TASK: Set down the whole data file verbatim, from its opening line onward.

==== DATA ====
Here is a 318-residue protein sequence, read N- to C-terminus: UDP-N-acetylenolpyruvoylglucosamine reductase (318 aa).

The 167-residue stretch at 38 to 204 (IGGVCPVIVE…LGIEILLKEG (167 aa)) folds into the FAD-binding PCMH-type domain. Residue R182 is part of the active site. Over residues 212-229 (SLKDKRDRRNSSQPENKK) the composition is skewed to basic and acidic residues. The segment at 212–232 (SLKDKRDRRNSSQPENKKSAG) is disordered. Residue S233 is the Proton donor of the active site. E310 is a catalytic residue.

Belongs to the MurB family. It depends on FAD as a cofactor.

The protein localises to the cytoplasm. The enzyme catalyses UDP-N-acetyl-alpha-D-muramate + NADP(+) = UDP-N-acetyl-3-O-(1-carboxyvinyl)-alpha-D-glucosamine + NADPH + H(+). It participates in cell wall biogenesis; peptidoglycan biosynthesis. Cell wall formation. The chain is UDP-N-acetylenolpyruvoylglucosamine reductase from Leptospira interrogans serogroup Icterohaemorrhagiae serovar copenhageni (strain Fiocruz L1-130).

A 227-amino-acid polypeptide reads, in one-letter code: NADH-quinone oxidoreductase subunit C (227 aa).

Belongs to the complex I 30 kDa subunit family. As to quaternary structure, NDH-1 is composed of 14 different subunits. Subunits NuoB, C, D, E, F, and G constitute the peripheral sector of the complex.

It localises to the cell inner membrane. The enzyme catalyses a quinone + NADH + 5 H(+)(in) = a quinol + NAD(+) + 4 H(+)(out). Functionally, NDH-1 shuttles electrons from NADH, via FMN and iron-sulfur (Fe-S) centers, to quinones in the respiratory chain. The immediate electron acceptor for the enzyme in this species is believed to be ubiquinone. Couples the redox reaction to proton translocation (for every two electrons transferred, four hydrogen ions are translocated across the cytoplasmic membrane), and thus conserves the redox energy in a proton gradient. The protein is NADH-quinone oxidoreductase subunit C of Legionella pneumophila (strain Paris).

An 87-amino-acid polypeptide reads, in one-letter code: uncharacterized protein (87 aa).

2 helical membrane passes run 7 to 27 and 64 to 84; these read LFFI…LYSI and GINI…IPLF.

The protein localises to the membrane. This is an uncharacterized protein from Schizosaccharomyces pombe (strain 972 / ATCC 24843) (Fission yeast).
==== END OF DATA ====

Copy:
Here is a 318-residue protein sequence, read N- to C-terminus: UDP-N-acetylenolpyruvoylglucosamine reductase (318 aa).

The 167-residue stretch at 38 to 204 (IGGVCPVIVE…LGIEILLKEG (167 aa)) folds into the FAD-binding PCMH-type domain. Residue R182 is part of the active site. Over residues 212-229 (SLKDKRDRRNSSQPENKK) the composition is skewed to basic and acidic residues. The segment at 212–232 (SLKDKRDRRNSSQPENKKSAG) is disordered. Residue S233 is the Proton donor of the active site. E310 is a catalytic residue.

Belongs to the MurB family. It depends on FAD as a cofactor.

The protein localises to the cytoplasm. The enzyme catalyses UDP-N-acetyl-alpha-D-muramate + NADP(+) = UDP-N-acetyl-3-O-(1-carboxyvinyl)-alpha-D-glucosamine + NADPH + H(+). It participates in cell wall biogenesis; peptidoglycan biosynthesis. Cell wall formation. The chain is UDP-N-acetylenolpyruvoylglucosamine reductase from Leptospira interrogans serogroup Icterohaemorrhagiae serovar copenhageni (strain Fiocruz L1-130).

A 227-amino-acid polypeptide reads, in one-letter code: NADH-quinone oxidoreductase subunit C (227 aa).

Belongs to the complex I 30 kDa subunit family. As to quaternary structure, NDH-1 is composed of 14 different subunits. Subunits NuoB, C, D, E, F, and G constitute the peripheral sector of the complex.

It localises to the cell inner membrane. The enzyme catalyses a quinone + NADH + 5 H(+)(in) = a quinol + NAD(+) + 4 H(+)(out). Functionally, NDH-1 shuttles electrons from NADH, via FMN and iron-sulfur (Fe-S) centers, to quinones in the respiratory chain. The immediate electron acceptor for the enzyme in this species is believed to be ubiquinone. Couples the redox reaction to proton translocation (for every two electrons transferred, four hydrogen ions are translocated across the cytoplasmic membrane), and thus conserves the redox energy in a proton gradient. The protein is NADH-quinone oxidoreductase subunit C of Legionella pneumophila (strain Paris).

An 87-amino-acid polypeptide reads, in one-letter code: uncharacterized protein (87 aa).

2 helical membrane passes run 7 to 27 and 64 to 84; these read LFFI…LYSI and GINI…IPLF.

The protein localises to the membrane. This is an uncharacterized protein from Schizosaccharomyces pombe (strain 972 / ATCC 24843) (Fission yeast).